From a WC3 Announcement:
To address rising concerns about privacy on the Web, W3C publishes today two first drafts for standards that allow users to express preferences about online tracking:
Tracking Preference Expression (DNT), which defines mechanisms for users to express cross-site tracking preferences and for sites to indicate whether they honor these preferences.
Tracking Compliance and Scope Specification, which defines the meaning of a “Do Not Track” preference and sets out practices for websites to comply with this preference.
These documents are the early work of a broad set of stakeholders in the W3C Tracking Protection Working Group, including browser vendors, content providers, advertisers, search engines, and experts in policy, privacy, and consumer protection. W3C invites review of these early drafts, which are starting points of work to come. W3C expects them to become standards by mid-2012.
Expanding Platform Creates Opportunities but Privacy Challenges
The expanding Web of connected devices and services has created powerful new applications that users desire, but with privacy implications they may not always recognize. Advertisers, who play an important role in Web business models, want to customize ads based on user behavior, similar to how market data is used for placing ads in print media and TV commercials. Web site owners want to understand traffic and purchasing patterns and tailor sites accordingly. Social networking widgets gather personal data that users volunteer. Powerful search engines make it easy to aggregate information and locate potentially sensitive information. Various parties thus routinely collect data from content and from visits to a site.
Many users appreciate the personalization made possible through this data collection: an improved user experience, reduction in irrelevant or repetitive ads, and avoidance of “pay-walls” or subscription-only services. Others, however, perceive targeting as intrusive, incorrect, or amounting to junk mail. In particular, it can evoke strong negative feelings when data collected at a trusted site is used or shared without the user’s consent.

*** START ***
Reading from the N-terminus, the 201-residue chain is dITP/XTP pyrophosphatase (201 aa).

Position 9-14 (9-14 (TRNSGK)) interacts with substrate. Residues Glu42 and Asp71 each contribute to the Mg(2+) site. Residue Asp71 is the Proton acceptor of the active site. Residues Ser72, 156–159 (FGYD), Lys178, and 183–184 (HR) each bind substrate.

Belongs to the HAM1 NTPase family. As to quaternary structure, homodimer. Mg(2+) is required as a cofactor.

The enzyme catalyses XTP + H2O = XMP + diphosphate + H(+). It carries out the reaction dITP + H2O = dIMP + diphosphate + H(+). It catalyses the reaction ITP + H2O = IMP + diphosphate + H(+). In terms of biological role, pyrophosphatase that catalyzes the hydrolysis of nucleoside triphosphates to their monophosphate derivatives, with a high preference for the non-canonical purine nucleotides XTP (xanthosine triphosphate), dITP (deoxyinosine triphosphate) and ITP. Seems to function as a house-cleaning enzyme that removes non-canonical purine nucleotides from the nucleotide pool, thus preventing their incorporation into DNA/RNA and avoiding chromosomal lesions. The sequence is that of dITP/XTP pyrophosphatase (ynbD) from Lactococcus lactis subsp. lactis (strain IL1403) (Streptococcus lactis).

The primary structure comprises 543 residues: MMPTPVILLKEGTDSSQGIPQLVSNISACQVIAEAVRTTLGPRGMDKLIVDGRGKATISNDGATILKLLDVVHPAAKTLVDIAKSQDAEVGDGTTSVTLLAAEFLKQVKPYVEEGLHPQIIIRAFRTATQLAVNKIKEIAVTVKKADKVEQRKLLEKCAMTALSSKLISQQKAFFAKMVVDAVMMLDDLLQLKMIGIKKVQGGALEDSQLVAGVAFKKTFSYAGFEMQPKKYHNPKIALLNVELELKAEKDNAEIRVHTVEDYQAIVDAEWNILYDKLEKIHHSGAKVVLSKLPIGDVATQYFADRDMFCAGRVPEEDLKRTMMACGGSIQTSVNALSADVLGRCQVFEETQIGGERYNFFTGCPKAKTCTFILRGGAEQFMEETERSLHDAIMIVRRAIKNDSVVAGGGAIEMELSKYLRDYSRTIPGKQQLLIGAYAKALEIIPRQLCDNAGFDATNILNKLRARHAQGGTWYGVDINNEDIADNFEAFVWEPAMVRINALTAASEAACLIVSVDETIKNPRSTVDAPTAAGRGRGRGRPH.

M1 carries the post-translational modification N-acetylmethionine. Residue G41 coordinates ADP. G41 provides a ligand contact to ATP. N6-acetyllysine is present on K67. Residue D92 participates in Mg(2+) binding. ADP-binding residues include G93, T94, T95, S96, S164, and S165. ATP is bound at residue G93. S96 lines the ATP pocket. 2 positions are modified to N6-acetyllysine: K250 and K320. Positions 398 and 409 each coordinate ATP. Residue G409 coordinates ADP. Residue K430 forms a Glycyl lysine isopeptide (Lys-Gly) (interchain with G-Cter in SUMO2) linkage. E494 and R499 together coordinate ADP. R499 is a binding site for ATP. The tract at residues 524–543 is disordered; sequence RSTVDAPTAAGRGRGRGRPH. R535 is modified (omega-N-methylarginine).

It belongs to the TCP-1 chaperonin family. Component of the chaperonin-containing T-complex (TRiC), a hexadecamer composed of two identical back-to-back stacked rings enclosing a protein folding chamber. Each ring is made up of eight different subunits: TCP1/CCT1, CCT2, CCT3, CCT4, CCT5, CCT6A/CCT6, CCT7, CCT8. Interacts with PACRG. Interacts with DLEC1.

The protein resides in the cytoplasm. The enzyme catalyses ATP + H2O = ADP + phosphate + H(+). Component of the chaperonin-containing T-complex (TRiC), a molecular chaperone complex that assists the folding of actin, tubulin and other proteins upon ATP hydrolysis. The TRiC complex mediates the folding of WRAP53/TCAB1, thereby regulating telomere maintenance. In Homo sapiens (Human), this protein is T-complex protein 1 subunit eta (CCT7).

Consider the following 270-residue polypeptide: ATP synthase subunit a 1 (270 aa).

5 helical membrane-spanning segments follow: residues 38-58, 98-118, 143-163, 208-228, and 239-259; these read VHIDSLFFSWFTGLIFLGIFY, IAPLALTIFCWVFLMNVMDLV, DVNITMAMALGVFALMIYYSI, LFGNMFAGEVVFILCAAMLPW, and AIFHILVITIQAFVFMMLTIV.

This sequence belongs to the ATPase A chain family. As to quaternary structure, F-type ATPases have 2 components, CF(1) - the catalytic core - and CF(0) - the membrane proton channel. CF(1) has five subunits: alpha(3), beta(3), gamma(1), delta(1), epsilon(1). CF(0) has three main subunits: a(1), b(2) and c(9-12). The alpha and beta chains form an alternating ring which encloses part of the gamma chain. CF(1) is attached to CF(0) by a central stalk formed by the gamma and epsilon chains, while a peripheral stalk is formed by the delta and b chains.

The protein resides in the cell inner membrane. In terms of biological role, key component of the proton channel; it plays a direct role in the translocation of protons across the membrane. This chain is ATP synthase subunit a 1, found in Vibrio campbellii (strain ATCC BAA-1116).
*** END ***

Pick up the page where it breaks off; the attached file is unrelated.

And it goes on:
Multi-Stakeholder Effort Seeks Balance
To find a balance, to prevent surprises, and to foster trust on the Web, the W3C has chartered the Tracking Protection Working Group to address both the privacy concerns of users and regulators, and the business models of the Web, which today rely heavily on advertising revenue.
“Smarter commerce and marketing strategies can and must coexist with respect for individual privacy,” commented Dr. Matthias Schunter, IBM Research and co-chair of the Working Group. “Open standards that help design privacy into the fabric of how business and society use the Web can enable trust in a sustainable manner.”
The new standard will allow users to express a preference whether or not data about them can be collected for tracking purposes. This helps to establish a new communication channel between users and services to prevent surprises and re-establish trust in the marketplace. The standard will also define mechanisms for sites to signal whether and how they honor this preference and a mechanism for allowing the user to grant site-specific exceptions to DNT.
“We know there are many types of users. Some eagerly welcome the benefits of personalized web services, while others value their privacy above all else,” said Aleecia M. McDonald, Mozilla Foundation and co-chair of the Tracking Protection Working Group. “Do Not Track puts users in control, so they can choose the tradeoffs that are right for them. I congratulate the Working Group members on meeting this milestone, and I am delighted by the constructive discussions we have had as we work to reach consensus decisions.”
The participants in the Tracking Protection Working Group currently include people from 15 W3C Members: Adobe Systems; Apple Inc; Center for Democracy and Technology; Deutsche Telekom AG; Facebook; Google Inc.; IBM; Mozilla Foundation; Microsoft; Opera Software; Stanford University; The Nielsen Company; TRUSTe; and Yahoo! Inc. Several invited experts include representatives from the Electronic Frontier Foundation, the US Federal Trade Commission (FTC), Consumer Watchdog, the German Independent Center for Privacy Protection (ULD) and Leiden University.